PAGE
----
What is sintered steel?
Warne Maxima and Tactical rings were a ground breaking product when they were first introduced. Many of the processes and technologies that are used had never been seen before in the scope mount industry. One of the major contributing technological advances was the use of sintered steel for the ring bodies. Previous models of Warne rings were machined from investment cast steel ring blanks or aluminum, and while they were more than worthy materials, they were time consuming, labor intensive and very expensive to produce. Since the introduction of the Maxima, Tactical and 7.3 ring lines, sintered steel construction has been a pillar in Warne’s legendary precision and durability.
The sintering process starts with powdered metallurgy, which is the process of taking fine powdered metals and pressing them into a form. The powdered material is compressed under several tons of hydraulic pressure. The resulting piece is stable enough to be handled and sintered. The next process is controlled atmosphere sintering, and during this process the compressed ring blank is heated, but not to the point of liquification. The ring blank particles fuse into a solid piece, but because the blank does not reach the melting point, the ring blank maintains its shape. Hydrogen and nitrogen are used to control the atmosphere the ring blanks are sintered in which acts as an oxide reducer.
The end result yields a ring blank that is very repeatable, reducing machining time to reach a final product, and therefor reducing cost to the customer. The specific alloy used in Warne rings makes for an extremely durable, yet ductile part. It is important for vertically split rings to retain ductility as explained in our Why Vertically Split blog post. One of the obstacles with sintered steel is that it cannot be blued due to the alloy that is used. Warne combats this by powder coating matte black rings, and cerakoting gloss and silver. Not only does this create a uniform and consistent finish, it also seals the steel ring. Unlike a blued ring, Warne rings will not rust or corrode when exposed to moisture. Another advantage to the coating Warne maxima, Tactical and 7.3 rings use is scratch protection and resistance. A bare steel surface against your scope leaves the potential for scratching or marring of the scope tube. Not only does the powder coated finish on Warne rings protect the scope tube from damage, the finish itself is far more abrasion resistant compared to a blued surface.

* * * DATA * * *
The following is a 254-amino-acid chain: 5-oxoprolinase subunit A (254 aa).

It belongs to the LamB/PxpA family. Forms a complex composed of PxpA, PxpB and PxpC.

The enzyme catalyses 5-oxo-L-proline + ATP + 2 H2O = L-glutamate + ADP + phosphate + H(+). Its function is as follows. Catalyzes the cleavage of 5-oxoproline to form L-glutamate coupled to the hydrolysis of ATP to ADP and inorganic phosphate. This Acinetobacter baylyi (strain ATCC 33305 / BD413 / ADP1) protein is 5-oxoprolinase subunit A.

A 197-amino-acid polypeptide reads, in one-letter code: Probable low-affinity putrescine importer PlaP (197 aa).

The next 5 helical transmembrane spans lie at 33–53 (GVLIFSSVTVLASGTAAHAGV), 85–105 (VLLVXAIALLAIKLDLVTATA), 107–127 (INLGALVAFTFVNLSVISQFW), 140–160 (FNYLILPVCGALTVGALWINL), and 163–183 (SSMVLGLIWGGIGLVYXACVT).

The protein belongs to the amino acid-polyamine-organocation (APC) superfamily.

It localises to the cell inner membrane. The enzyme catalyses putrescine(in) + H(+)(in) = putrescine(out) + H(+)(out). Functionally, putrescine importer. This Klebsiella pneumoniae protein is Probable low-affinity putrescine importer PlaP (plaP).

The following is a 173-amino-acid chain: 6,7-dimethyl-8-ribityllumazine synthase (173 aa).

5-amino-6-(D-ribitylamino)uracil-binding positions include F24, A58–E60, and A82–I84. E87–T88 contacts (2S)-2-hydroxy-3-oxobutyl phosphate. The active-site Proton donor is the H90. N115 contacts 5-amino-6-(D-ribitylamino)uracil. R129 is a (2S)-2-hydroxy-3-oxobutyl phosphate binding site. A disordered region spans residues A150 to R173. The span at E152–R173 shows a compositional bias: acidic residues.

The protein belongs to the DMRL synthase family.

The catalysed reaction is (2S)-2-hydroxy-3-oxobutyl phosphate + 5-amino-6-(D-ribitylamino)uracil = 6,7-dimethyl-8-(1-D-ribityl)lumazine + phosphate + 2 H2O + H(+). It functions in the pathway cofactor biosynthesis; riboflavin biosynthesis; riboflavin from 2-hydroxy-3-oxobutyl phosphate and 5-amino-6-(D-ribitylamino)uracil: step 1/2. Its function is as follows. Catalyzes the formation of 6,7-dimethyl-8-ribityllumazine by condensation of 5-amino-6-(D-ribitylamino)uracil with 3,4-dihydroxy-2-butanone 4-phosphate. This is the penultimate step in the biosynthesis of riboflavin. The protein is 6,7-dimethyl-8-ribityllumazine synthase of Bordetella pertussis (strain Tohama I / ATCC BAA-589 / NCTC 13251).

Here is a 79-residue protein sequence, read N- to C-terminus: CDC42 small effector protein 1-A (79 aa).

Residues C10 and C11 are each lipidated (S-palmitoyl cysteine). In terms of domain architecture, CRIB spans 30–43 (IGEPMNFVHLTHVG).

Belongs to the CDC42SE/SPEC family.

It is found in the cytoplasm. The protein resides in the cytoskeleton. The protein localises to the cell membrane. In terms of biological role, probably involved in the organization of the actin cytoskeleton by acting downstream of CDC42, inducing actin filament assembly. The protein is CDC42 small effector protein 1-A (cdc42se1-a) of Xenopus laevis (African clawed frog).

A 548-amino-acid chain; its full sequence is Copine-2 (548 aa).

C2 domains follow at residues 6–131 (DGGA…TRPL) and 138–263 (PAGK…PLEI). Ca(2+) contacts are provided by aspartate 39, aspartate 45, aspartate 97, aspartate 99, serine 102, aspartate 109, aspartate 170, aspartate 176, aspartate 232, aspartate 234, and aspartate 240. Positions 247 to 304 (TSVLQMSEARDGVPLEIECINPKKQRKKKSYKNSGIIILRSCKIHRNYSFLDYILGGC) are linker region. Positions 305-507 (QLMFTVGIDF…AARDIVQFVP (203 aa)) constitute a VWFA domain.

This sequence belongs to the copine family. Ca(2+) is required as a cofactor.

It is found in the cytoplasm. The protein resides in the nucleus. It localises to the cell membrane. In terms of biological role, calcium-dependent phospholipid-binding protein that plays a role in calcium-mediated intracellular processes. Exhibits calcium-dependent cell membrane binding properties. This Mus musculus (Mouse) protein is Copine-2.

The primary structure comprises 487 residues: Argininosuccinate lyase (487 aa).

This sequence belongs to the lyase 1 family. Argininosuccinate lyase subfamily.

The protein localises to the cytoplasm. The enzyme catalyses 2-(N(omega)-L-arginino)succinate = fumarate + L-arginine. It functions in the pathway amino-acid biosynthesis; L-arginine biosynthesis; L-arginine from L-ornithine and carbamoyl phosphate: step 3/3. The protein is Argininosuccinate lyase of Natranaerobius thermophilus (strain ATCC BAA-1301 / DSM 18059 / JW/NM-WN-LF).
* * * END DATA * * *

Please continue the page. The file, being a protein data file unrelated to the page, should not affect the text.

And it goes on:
High end car makers such as Porsche and BMW have used sintered steel for critical engine components, and for good reason. The use of sintered steel ring blanks makes it possible for Warne to offer a consistent, rock solid, high performing product at a price that won’t break the bank. The reduced production cost of starting with a perfectly formed ring blank gives the consumer more bang for their buck, and a scope mount they can truly depend on.